Here’s the statement from Sen. John Kerry, the chairman of the Senate’s Communications subcommittee, on the stand-off between Cablevision and Disney:

Kerry: Disney, Cablevision Must Put Consumers First

WASHINGTON , D.C. – Senator John Kerry (D-Mass.), Chairman of the Commerce Subcommittee on Communications, Technology, and the Internet, released the following statement after millions of television consumers awoke to dark television screens this morning.

Last week, Kerry sent a letter to Federal Communications Commission (FCC) Chairman Julius Genachowski urging the FCC to help resolve the current broadcasting dispute between Cablevision Systems and the Walt Disney Company. Early this morning, ABC was pulled from millions of Cablevision subscribers as the two companies failed to reach an agreement.

“Early this morning and just ahead of the Oscars, ABC pulled its channel from Cablevision customers because the two companies cannot agree on the value of the signal,” said Sen. Kerry. “It’s neither my place nor my goal to pick sides in this dispute, my concern as Chairman of the Communications Subcommittee is that this morning three million households, including many who will not know where to get a digital receiver today or how to install it, will find that a service they pay for monthly is not delivering what was promised.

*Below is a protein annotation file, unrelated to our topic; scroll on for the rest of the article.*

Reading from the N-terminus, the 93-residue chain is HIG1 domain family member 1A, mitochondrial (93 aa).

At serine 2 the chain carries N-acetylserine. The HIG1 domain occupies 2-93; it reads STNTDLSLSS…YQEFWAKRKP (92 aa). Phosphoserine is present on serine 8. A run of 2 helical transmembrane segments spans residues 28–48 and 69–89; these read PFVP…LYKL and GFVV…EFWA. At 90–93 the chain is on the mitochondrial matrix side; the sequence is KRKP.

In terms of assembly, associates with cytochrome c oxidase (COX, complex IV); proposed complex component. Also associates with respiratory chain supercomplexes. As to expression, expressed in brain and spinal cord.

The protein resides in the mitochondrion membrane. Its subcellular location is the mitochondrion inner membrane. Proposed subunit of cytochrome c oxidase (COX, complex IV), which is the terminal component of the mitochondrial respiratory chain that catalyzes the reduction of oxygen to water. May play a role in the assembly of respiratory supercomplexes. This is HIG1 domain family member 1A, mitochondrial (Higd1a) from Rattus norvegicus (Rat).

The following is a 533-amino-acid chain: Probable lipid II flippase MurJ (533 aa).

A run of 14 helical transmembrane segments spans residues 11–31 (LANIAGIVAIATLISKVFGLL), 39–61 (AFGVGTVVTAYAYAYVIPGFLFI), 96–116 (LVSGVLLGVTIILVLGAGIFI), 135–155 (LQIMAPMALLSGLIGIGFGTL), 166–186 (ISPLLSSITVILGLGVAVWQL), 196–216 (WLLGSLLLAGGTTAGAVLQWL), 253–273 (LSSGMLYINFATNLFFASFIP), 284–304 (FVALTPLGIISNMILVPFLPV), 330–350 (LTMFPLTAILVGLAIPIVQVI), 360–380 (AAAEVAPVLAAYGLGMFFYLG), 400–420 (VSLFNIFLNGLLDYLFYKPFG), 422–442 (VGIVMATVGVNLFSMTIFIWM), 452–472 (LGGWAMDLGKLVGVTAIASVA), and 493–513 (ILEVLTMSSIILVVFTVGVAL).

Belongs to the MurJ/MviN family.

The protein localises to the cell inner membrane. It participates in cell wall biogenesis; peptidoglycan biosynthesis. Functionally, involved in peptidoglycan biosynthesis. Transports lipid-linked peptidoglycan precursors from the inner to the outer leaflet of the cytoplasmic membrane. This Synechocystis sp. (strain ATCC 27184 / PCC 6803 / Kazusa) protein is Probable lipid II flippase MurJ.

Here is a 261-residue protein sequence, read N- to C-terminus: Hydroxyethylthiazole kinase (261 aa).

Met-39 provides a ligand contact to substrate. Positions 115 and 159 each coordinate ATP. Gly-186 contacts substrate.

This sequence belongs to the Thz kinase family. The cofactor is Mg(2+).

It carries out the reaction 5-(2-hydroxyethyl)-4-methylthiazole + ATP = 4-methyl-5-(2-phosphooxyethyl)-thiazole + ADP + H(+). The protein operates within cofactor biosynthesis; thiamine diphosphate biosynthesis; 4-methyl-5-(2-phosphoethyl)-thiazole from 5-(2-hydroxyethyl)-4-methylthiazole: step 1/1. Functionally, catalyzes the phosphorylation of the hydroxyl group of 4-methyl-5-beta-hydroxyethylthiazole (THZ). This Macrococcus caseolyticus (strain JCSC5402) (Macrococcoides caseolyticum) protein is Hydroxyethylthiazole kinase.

“What bothers me is that these consumers are collateral damage in a fight between two companies. I strongly urge these two companies to sit down and find a way for the signal to be restored today and negotiate in good faith. If a true impasse is reached, then I urge the parties to seek the assistance of the FCC to resolve it or enter into arbitration.

“When pulling a signal becomes the nuclear option in negotiation, it inflicts collateral damage on consumers who pay their bills and have done nothing wrong. Someone needs to be speaking up for them in this dispute and those like them, and make no mistake, this is the latest example of consumers getting caught in the middle because the high stakes incentives created in these negotiations are not working for the average customer who just expects their programming to be there when they want it.”